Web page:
Saturday, April 4, 2009

Why I Hate the Beach: Shark Attack Edition

I tend to avoid any liquid that contains things that could eat me. And just by writing that I realize that I'm not telling the truth. I wade in water with alligators and snakes. I've made coffee from Lee County tap water. But I've always had a tough time at the beach. It's sandy. It's hot. There are fish that can eat me called Sharks. 

A 15-year old boy was bitten yesterday off the beach on Sanibel by what "appeared to be" and I will assume out of lack of desire to do any journalistic legwork - a shark bite. Early lazy journalistic reports by actual journalists suggest that the 3 inch chomp in the kids leg may have been from a shark. 

Sanibel Island is voted one of the top beaches for shelling in the world and it's not a secret that sharks live all along the coast of Florida. Although attacks are rare, they do happen from time to time and just like the "irrational fear" some have for flying, the rarity and novelty of being bitten by a shark or crashing in a plane, or crashing in a plane and than being eaten by a shark weighs heavily on the minds of the irrational. It just makes sense. 

In 2008 there were 58 shark attacks worldwide. There are an average of 4 fatalities caused by shark attacks a year. This is a drop from 71 in 2007 - let's blame the economy. Fewer people are going to the beach. Fewer delicious humans in the water = fewer attacks. But many sharks give birth near shore during spring and early summer and that raises the danger level slightly.  

Shark attack data through 2007 -

There have been over 11,000 vehicle related fatalities in 2009 in the US as of this writing. Yet we don't freak out as much when we get into the car. Ma-Le insists Ecuador has the safest beaches and they never had shark attacks (4 in 70 years). I thought that was just nationalistic pride but that does seem to be the case.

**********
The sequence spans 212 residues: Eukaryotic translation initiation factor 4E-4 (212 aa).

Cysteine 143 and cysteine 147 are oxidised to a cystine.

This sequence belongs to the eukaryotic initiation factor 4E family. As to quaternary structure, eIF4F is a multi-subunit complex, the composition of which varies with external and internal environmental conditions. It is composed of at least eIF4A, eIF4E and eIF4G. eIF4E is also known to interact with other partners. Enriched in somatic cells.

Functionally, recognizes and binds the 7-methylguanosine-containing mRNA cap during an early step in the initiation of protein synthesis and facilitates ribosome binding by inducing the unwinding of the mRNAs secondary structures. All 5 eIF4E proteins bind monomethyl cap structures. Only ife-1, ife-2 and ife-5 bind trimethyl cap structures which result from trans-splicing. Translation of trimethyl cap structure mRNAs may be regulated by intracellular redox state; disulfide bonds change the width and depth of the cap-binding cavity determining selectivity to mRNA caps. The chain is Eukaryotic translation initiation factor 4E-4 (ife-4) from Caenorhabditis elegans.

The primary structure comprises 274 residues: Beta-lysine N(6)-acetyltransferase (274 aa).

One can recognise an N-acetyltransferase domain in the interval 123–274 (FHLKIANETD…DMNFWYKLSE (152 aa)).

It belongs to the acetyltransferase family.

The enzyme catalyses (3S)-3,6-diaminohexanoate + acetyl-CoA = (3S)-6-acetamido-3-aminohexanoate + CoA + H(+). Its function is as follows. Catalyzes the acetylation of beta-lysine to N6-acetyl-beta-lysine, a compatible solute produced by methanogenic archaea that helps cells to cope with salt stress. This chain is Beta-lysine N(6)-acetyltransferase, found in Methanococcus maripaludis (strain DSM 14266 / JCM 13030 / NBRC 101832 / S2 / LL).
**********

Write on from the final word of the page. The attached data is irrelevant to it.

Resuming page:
Regardless - there are a few safety tips and JunglePete tips to heed when venturing into the briny shallows:
  • Swim, dive or surf with other people -- the more people you swim with, the more likely someone else will be bitten.
  • Avoid wearing shiny jewelry that might simulate the scales of a prey fish, and also avoid uneven tanning. No shark attack victim wants to be on the news with an uneven tan. 
  • Don't swim at dusk or at night. This is when the JAWS theme song plays and that seems to attract sharks. 
  • Refrain from excessive splashing. This is very important if you are my niece and should be heeded even in swimming pools and bathtubs. 
  • Don't swim near people who are fishing or spear-fishing, chumming or using live bait. The spear ought to be a good deterant. .
  • If a shark is sighted in the area, leave the water as calmly and quickly as possible. Tell no one.
  • Do not harass a shark if one is spotted. But if you must - turn back to shore and yell "Watch this!"
Well - time to head for the beach and if the lightning doesn't hit me and I don't have a car wreck and the package of Easter Peeps I ate for breakfast doesn't stop my heart I might just make it to the sandy shores of the Gulf of Mexico where I will brave the waters and tempt the shark with my deliciousness. I can't wait.


  1. oooo, maybe you'll taste like Peeps!

    BTW, don't bring Peeps to the beach - sand and marshmallow don't mix.

  2. educational and funny. I like that you refer to shark bites as a "rarity and novelty." Do they give out a special trophy for that?

  3. perhaps it's not sharks you should's actually diving boards that take a bite out of you! :)

  4. I would have been better off at the beach. It's nice to know that if you bleed at a public pool there's not much of a health risk - or so First Aid says. Last time I go on the High Dive....